No more privileges for Belarus on Russia’s oil export
After a nearly month-long dispute, Russia and Belarus have finally come to an agreement on oil deliveries.
Belarus has become exempt from paying duty on 6.3 million tons of crude, which is the country’s domestic consumption, and will have to pay full duty on any additional volumes.
Russian vice-premier Igor Sechin and his Belarussian counterpart Vladimir Semashko have signed an agreement, burying Belarussian hopes for a rise in duty-free oil deliveries from Russia. Belarus achieved only a future rise in tariffs on oil transit to Transneft prices. The tariff, registered in rubles, will rise, for the time being, only by 11%, but Minsk cannot hope to skim profits from processing cheap oil. This dashes hopes of Belarusian state-owned refineries to earn extra profits on the processing of cheap Russian oil and makes them look for new investors, Kommersant says.
Russia's deputy Prime Minister Igor Sechin said it was a comprehensive agreement.
“We have signed a package of documents, including amendments to an agreement on crude oil deliveries to Belarus, oil pricing procedure, and a joint statement on oil transit guarantees, so important for European customers.”
As Komsomolskaya Pravda writes, the Russian-Belarusian dispute emerged last December over the fact that Minsk disagreed to accept Russian conditions on oil deliveries in 2010. Russia suggested it deliver as much oil to Belarus as needed for its home consumption, which is roughly 6.3 million tons of crude, and that it buy any additional oil at market prices. Minsk countered by insisting that the privilege should remain in full, reasoning that the two countries are now in the same customs space since the start of the year. Otherwise, Belarus threatened to raise the tariff for oil transit via its territory tenfold.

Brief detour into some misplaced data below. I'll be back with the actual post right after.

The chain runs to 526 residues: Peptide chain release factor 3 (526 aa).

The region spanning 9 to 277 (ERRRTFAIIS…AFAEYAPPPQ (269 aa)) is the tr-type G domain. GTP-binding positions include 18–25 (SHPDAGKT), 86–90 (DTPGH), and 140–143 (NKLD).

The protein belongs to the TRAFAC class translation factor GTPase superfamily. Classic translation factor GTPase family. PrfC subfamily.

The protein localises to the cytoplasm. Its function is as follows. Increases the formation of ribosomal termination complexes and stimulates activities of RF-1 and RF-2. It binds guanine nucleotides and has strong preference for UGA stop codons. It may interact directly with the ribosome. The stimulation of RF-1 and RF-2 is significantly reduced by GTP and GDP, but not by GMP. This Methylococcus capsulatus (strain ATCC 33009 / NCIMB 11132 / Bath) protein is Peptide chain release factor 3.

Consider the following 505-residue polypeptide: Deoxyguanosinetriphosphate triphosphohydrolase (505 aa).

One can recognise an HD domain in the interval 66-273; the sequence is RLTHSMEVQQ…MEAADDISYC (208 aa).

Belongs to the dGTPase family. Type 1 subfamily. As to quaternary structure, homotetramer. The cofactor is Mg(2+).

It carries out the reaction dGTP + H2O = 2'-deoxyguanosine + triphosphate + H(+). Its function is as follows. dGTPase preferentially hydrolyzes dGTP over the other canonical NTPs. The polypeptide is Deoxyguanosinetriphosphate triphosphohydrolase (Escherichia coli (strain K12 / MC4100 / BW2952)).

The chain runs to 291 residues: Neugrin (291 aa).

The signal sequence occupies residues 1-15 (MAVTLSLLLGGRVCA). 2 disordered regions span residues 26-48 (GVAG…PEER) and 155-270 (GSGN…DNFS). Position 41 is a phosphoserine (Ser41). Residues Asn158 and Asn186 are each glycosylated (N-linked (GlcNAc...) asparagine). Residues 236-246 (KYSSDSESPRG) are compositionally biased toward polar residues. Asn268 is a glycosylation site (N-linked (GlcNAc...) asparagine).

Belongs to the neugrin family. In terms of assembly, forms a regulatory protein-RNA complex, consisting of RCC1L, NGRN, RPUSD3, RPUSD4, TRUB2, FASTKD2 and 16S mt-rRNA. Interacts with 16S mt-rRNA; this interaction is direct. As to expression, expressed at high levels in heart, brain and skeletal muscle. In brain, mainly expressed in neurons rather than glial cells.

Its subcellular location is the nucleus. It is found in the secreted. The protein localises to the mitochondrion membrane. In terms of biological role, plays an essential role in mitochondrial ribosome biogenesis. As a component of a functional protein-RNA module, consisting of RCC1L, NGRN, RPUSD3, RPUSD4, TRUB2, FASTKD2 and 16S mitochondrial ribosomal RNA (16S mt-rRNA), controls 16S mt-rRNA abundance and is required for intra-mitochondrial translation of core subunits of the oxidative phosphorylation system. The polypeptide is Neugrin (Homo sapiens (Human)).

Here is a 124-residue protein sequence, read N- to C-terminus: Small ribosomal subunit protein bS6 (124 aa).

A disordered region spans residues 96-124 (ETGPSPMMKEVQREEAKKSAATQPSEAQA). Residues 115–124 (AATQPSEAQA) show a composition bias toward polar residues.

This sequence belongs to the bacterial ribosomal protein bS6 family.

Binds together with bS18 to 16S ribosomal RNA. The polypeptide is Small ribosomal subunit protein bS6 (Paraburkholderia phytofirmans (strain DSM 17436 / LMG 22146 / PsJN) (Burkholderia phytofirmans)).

Denis Borisov, analyst of the Bank of Moscow, calculated that, guided by the present understanding, the Russian budget will be short $1.5 billion at current oil prices. If Russia had accepted Minsk's conditions, its losses would top $4 billion. The Russian budget would have received $6.1 billion under a version of "no concessions" to Minsk, the analyst said.